NGG Impresses Me

I’m in Boston, Massachusetts, for a couple of days. Last night there was a rainstorm that brought high winds, causing some power outages throughout the eastern Massachusetts region.

The television news report showed a graphic that gave the number of customers without power (I assume that this is the number of  subscribers, not the actual number of people affected). The graphic said:

NStar: 10,000

National Grid: 4,357

Nstar, according to their website, is the largest Massachusetts-based utility. National Grid is a UK-based utility with operations in North America.

Perhaps Nstar actually had exactly 10,000 customers without power, but more likely, their figure was an estimate or just a rounded value.

What can we conclude from this? Here are some possibilities, listed in order of what I reckon are most-likely to least-likely:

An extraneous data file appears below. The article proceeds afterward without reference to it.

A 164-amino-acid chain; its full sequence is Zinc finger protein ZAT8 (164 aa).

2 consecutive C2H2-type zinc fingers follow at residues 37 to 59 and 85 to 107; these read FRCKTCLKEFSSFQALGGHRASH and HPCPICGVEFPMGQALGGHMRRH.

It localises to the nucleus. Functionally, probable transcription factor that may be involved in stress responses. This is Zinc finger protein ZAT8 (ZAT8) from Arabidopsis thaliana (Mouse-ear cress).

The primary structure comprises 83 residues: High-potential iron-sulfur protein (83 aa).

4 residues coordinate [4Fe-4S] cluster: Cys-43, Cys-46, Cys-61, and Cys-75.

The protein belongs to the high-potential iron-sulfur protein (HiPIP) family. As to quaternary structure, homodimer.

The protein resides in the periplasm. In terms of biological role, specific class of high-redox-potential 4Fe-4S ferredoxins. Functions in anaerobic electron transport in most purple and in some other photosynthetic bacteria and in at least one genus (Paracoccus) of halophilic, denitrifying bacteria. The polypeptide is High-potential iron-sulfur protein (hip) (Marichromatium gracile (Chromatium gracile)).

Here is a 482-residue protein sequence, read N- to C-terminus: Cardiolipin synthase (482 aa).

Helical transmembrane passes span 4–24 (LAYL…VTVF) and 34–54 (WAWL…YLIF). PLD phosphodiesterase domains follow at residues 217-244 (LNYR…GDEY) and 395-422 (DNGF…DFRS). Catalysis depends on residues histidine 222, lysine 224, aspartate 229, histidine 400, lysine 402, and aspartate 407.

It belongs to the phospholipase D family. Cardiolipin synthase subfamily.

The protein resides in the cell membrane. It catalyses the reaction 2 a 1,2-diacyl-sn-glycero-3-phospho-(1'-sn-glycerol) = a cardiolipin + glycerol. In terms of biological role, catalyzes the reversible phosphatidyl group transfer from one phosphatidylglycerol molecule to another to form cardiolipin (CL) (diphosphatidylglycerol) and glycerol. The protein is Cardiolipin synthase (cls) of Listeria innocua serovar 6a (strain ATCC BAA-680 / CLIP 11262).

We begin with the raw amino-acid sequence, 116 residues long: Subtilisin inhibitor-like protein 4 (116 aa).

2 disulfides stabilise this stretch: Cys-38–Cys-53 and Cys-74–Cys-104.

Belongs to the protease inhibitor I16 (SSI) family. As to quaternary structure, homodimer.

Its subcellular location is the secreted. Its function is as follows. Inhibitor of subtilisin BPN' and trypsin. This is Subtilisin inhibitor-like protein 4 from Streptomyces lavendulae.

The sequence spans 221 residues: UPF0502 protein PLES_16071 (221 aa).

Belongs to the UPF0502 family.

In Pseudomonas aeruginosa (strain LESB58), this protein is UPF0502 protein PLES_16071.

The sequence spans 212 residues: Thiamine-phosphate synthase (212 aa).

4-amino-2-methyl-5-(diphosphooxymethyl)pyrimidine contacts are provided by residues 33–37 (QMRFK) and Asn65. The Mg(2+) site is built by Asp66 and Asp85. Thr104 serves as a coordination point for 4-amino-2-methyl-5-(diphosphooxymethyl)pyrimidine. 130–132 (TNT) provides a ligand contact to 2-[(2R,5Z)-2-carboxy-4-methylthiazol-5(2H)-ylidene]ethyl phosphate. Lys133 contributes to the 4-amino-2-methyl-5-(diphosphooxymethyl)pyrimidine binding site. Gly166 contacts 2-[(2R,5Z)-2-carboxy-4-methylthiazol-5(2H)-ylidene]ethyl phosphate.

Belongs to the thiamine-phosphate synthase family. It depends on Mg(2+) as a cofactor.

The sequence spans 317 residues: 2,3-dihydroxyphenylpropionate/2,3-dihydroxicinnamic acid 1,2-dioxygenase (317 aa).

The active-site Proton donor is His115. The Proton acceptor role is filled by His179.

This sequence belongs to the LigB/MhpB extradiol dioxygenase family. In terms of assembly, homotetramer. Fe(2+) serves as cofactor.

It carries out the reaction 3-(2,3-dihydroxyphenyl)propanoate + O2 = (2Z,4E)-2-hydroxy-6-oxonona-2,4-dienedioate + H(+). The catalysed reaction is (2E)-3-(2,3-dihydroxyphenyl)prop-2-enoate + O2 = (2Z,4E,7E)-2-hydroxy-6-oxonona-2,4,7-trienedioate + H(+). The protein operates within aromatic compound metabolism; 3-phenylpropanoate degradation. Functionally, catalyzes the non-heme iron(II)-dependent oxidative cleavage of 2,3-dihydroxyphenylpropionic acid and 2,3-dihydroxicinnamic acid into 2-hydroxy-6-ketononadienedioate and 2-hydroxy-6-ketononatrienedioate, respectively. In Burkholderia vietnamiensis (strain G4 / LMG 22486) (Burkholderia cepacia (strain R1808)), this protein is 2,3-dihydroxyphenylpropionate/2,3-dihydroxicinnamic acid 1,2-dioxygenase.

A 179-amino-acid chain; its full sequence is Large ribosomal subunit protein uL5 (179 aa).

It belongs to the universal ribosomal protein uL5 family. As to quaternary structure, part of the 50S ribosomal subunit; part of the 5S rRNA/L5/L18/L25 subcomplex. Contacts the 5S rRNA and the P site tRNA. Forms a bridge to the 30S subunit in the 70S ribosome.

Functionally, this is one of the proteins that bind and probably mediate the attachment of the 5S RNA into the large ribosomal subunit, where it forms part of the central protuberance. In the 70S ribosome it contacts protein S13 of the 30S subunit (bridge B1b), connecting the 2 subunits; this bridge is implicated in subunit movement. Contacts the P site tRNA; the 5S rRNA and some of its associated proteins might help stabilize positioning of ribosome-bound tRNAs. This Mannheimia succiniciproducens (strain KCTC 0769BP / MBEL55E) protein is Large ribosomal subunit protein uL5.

1) Perhaps Nstar, the largest Massachusetts-based utility, cannot determine the current number of customers without power to within the nearest thousand, whereas National Grid knows to the exact number. Victory: National Grid.

2) Perhaps both Nstar and National Grid know the current number of customers experiencing trouble with service, but Nstar willingly hides their figures while National Grid reports them honestly. Victory: National Grid.

3) Perhaps neither of them know the number of their customers who are without power, but National Grid is willing to just lie and pick a number at random to make it look like they know the number exactly. Victory: Nstar.

So, I can’t rule out the possibility that National Grid just lied, for no apparent reason, about the number of customers without power. But, if I were a gambling person, I’d wager that there’s a computer somewhere (or internal website) that tells National Grid how many customers are without power, while Nstar does not collect all this information into one place, so they just have to take a wild guess whenever emergencies happen.

If that’s right, then NGG impresses me. What they should do next is make information like that available on a public website, so that people can see which areas are without power, when trucks are scheduled to address specific areas, and so forth.


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